The Saturday Strangeness

By NeilA Last edited 176 months ago
The Saturday Strangeness


120. A Stab In The Dark

Last week I spoke about further phantom assailants let loose upon the capital to stab, hack, slash, snip, rip and spank hapless victims. This week we continue the predatory reign of terror and succumb to more evasive weirdos who disappear under the blanket of night as if they were simply ghosts, or the product of urban legend and hysteria.

One such cloaked sadist was escaped lunatic Thomas Hayne Cutbush (now there's an apt name!) who was arrested in March of 1891 after stabbing a female victim in the buttocks. It seemed that Cutbush had been suspected of several other similar crimes, proven to be the Kennington stabbings, of which a Mr Colicott had been wrongly accused.

The Sun theorised that maybe Mr Cutbush had in fact been responsible for the Ripper slayings of 1888. The paper stated that they could prove Cutbush was in the vicinity of the East End during the time of the murders for he was working at a tea factory. It was alleged that his apartment had been searched and numerous lewd drawings of women were found. Cutbush's uncle was Superintendent Charles Henry Cutbush of Scotland Yard, and it was he who took the accusations very seriously.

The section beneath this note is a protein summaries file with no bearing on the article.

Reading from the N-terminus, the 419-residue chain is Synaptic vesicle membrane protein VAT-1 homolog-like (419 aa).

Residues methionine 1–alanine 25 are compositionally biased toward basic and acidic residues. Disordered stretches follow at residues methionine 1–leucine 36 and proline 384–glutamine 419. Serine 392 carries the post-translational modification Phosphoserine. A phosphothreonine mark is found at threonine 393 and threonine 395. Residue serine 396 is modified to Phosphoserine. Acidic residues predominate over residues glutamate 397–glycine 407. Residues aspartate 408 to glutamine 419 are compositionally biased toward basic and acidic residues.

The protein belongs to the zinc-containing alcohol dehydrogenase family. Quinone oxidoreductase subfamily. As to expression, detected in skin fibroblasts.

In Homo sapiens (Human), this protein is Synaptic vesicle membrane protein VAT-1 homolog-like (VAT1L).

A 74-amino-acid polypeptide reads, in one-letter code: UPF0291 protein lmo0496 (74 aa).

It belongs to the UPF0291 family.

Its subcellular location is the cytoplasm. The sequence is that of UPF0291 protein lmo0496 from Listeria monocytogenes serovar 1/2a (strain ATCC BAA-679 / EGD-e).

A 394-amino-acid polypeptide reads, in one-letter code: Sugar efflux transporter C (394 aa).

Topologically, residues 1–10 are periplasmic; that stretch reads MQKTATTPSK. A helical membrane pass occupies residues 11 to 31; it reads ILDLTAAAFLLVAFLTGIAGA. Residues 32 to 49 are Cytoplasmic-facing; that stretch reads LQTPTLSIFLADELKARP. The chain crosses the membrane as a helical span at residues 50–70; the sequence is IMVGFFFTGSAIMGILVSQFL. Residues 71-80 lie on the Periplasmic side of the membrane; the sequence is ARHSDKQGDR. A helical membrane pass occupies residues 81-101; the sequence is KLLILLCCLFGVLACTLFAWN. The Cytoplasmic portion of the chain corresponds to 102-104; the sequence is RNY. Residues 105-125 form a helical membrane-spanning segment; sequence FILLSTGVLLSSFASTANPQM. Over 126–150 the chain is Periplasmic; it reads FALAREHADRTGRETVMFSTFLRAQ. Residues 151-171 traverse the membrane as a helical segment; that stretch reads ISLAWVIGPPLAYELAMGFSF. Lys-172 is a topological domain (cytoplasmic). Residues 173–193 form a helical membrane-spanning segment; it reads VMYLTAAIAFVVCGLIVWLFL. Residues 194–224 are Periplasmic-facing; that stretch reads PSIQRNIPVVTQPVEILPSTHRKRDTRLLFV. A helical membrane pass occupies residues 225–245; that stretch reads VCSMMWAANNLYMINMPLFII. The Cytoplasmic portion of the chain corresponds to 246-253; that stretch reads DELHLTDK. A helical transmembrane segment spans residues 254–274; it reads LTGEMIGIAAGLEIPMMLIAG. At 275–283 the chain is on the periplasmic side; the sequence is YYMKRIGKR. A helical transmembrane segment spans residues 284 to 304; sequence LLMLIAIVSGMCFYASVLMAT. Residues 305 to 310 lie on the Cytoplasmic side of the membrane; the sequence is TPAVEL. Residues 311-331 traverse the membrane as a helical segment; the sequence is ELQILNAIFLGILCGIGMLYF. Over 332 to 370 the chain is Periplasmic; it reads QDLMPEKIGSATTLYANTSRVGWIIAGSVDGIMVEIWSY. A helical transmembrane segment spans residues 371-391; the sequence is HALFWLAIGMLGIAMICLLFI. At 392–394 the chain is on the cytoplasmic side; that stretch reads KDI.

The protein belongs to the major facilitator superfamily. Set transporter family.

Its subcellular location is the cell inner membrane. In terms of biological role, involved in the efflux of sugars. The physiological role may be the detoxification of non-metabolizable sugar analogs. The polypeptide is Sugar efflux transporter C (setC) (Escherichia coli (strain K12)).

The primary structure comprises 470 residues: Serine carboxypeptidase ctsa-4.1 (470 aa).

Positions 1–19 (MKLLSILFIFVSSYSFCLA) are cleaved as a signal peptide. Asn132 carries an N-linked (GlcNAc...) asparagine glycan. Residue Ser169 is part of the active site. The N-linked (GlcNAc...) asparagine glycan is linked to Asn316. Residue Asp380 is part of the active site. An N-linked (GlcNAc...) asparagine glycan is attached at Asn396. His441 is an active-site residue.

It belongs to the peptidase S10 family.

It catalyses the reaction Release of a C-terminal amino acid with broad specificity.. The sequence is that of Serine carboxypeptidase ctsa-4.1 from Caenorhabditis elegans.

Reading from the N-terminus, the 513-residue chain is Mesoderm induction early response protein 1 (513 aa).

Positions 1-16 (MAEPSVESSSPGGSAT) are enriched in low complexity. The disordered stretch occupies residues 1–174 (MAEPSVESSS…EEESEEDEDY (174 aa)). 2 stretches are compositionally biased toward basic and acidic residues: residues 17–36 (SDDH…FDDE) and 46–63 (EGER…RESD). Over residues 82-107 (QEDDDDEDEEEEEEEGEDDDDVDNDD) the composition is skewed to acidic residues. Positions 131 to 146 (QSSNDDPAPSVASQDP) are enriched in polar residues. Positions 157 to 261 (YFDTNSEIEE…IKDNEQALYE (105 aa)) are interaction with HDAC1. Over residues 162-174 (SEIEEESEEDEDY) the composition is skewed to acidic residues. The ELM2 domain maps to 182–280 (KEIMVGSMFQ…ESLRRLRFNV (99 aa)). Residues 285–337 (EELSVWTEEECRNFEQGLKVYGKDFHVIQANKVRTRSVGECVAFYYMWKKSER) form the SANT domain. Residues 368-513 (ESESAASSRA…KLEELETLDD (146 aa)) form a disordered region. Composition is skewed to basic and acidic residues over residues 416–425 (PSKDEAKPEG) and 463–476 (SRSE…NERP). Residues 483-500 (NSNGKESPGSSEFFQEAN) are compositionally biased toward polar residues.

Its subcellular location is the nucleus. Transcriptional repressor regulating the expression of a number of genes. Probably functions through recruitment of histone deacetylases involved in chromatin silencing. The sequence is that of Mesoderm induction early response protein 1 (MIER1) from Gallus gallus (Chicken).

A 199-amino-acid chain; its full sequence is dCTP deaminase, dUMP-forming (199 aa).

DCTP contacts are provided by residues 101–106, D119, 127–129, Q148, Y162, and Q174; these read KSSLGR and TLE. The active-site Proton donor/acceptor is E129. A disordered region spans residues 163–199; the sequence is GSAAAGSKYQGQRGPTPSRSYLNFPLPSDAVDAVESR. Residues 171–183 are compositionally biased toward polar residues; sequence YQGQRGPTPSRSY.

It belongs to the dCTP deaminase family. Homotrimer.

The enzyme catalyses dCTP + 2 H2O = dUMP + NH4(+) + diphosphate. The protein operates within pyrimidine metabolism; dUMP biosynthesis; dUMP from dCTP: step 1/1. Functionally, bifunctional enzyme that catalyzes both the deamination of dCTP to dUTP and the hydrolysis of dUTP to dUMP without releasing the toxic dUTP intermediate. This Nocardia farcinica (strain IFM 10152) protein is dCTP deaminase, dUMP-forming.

However, no weapon allegedly used in the Ripper killings was found to connect Cutbush to the grisly murders, and some suggested it inconceivable that he could remain dormant for two years after such a frenzy, and that to stab women in the buttocks was too far removed from actually killing and gutting a victim.

Cutbush was readmitted to the asylum and eventually died at Broadmoor.

Although the crimes of Cutbush were halted by the police, his bizarre reign pigeon-holes him alongside many local scares. Next week, the spectral garrotters...

Photo by redcherryhill on flickr

Last Updated 29 August 2009